When she was in Birmingham recently, Jones took some time to meet with me in her office on Southside that has a stunning view of Vulcan on Red Mountain to Sloss Furnace on First Avenue North that her great-great grandfather founded more than a century ago.

The Sloss name carries on through her as she runs a real estate company that conducts mostly redevelopment of areas like Pepper Place, the Hope VI project Park Place downtown and Lakeview, where they own quite a bit of property.


But here are some additional questions and answers I got out of the high-energy visionary who is passionate about Birmingham’s success and what it takes to make it successful, from economic development to transportation.

On economic development:  
Birmingham is one of the truly beautiful cities, thanks to our natural and built environment. We have an incredible history, many of the finest arts and cultural institutions in the Southeast with creative and engaged leadership. Our restaurants and chefs are nationally recognized (with three James Beard nominees this week). TheLakeshore Foundation is known around the world for its work on behalf of people with disabilities in the field of athletics and recreation. And our Birmingham-Shuttlesworth International Airport is excellent. My urban planning friends who visit Birmingham say that we have an embarrassment of riches, and I agree. Who wouldn’t want to live and work in such a beautiful place? But in order to continue growing, to improve education and rebuild our neighborhoods, we need stronger public/private partnerships, government and businesses working better together. To me, this is key.

And the small things count. We are very proud of The Market at Pepper Place. It has grown from seven to 100 tents and incubated many small food businesses over the past 15 years. I’ve been told by representatives from UAB and other companies that our farmers market is one of their best recruitment tools to Birmingham.

On regional cooperation: 
It’s evolving and the conversation has started, with the mayors of many major cities in Alabama starting to talk to each other. But what would our urban agenda look like? What are the five most important urban issues? We need to talk about that together.

On transportation: 
We need a city center circulator that can move the 80,000 people who work downtown easily, because you can’t walk from the (Birmingham-Jefferson Convention Complex) to Five Points or from Five Points to the entertainment district. We need a circulator that is rail, on a track. It would be a people mover and can be inexpensive.

We need to make 20th Street a go-to district with more lighting, landscaping, street furniture, art and make it a main pathway for Birmingham.

On the historic redevelopment tax credit: 
It has been highly important. I was in and out of the conversation for years and I’m a huge supporter. We need more (tax credit money) and more cities in the state can use it to help redevelop historic properties.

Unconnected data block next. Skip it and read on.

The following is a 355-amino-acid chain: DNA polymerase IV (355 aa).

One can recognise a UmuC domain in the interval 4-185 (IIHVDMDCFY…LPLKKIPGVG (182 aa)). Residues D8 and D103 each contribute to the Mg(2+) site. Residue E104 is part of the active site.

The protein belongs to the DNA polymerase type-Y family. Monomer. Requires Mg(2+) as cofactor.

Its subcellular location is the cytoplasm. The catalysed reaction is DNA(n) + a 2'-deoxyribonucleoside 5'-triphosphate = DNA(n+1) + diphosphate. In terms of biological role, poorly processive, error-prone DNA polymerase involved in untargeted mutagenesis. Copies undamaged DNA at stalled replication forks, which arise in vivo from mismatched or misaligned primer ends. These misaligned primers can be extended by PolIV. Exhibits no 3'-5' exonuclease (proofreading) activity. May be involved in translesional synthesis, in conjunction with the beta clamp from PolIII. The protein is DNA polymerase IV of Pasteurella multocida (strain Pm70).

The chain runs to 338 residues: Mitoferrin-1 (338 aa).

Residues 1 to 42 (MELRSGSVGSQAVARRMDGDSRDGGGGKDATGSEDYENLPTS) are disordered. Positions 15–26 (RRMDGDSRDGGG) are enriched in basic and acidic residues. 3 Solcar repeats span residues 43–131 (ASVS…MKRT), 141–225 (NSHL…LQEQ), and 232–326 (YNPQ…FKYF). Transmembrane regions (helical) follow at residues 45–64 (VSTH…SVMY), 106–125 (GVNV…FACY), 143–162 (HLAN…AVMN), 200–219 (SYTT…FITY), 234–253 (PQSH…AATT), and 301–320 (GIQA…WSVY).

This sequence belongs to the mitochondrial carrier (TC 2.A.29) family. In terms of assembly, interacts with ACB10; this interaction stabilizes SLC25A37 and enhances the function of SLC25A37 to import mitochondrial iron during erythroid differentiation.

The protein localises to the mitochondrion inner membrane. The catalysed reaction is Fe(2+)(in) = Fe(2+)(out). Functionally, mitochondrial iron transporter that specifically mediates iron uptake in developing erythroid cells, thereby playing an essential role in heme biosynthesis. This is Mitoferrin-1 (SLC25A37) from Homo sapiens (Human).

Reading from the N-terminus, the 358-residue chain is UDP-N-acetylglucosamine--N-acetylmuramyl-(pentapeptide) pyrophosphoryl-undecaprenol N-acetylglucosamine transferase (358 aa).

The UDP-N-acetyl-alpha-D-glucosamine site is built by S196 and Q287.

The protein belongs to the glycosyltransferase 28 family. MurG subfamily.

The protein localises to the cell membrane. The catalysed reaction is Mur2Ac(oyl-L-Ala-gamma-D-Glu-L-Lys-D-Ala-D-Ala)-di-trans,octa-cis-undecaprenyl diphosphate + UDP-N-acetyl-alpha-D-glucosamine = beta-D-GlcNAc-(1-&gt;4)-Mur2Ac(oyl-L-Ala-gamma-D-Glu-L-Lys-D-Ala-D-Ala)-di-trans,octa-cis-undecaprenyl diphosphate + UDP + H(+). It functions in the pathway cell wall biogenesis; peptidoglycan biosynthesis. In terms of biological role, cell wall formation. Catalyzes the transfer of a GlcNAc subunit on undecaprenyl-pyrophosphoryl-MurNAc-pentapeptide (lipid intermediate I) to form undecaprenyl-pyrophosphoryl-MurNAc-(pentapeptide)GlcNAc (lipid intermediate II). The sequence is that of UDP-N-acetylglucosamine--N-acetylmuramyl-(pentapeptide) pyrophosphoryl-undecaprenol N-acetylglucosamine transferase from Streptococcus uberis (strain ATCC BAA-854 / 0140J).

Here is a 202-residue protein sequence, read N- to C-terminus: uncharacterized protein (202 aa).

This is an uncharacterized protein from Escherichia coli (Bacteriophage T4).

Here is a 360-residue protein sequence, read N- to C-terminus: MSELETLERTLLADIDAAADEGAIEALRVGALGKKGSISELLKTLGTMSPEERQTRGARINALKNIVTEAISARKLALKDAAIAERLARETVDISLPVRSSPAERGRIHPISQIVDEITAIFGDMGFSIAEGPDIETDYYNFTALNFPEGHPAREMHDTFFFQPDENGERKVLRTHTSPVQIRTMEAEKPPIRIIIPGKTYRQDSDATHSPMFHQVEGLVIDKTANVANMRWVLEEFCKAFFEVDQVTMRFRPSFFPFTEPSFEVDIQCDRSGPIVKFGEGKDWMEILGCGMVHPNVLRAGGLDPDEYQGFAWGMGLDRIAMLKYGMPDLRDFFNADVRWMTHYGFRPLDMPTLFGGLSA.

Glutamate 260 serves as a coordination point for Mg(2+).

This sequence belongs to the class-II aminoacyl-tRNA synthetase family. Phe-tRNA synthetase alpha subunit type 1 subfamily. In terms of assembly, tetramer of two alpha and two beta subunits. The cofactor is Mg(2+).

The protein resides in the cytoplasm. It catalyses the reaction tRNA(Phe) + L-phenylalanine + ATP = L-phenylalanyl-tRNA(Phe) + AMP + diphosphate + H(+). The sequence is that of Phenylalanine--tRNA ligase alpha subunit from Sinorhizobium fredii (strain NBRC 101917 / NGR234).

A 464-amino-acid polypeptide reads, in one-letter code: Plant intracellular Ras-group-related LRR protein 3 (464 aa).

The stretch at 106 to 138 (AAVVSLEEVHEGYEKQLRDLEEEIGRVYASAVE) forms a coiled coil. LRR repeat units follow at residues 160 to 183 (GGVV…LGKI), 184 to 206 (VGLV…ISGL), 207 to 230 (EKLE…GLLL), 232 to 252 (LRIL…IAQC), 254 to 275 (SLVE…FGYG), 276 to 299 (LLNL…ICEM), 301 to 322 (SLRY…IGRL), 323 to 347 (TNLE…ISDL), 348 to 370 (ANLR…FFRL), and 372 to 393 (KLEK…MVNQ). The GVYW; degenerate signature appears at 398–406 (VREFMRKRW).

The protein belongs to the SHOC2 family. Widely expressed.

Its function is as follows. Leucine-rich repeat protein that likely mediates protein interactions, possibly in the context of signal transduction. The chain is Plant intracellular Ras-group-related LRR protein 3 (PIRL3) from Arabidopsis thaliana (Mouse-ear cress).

View Original Article Online 

Sloss Real Estate is Recognized by the BBJ for Having Two of the Top Commercial Real Estate Deals of 2013

02.03.2014

Birmingham Business Journal 


The recent edition of the Birmingham Business Journal recognizes Sloss Real Estate twice in the BBJ's listing of the top Commercial Real Estate Deals of 2013 for their efforts toward the Baptist Health relocation and the redevelopment of the Young and Vann Building.  

The BBJ's editorial team makes this selection based on the size and scope of the deal, as well as the overall impact on the market and local economy. The articles reports the common theme seen in the 2013 top deals is revitalization.  Each of the deals selected show potential to spark additional redevelopment, which is why they were selected as the top Commercial Real Estate Deals of the year.  

Revitalization of our city has always been the core mission of Sloss Real Estate, which is reflected in both deals recognized by the BBJ.  Below each of the featured Sloss deals appear as they did in the BBJ, which provides a basic overview of the work performed, as well as the impact made on the city.  To view all deals and read the full article, click here. 


BAPTIST HEALTH

THE DEAL:  The Baptist Health relocation allows Lakeview development 

THE BASICS:  
Baptist Health relocated their office to Ridge Park, while Sloss Real Estate purchased the former head quarters with plans to redevelop.  
 

WHY IT MATTERS:   
The deal kept Baptist Health in the city limits of Birmingham, and will allow Sloss to redevelop more than an entire city block in the revitalized Lakeview district.

 


YOUNG AND VANN BUILDING

 

THE DEAL:  Young and Vann Renovation

THE BASICS:  
Downtown's Young and Vann Building is being redeveloped to become the new home of Alabama Media Group.
 

WHY IT MATTERS:   
It’s one of many redevelopments in the works along First Avenue near Railroad Park. Along with the new intermodal facility, it’s expected to be a catalyst in that area of the city.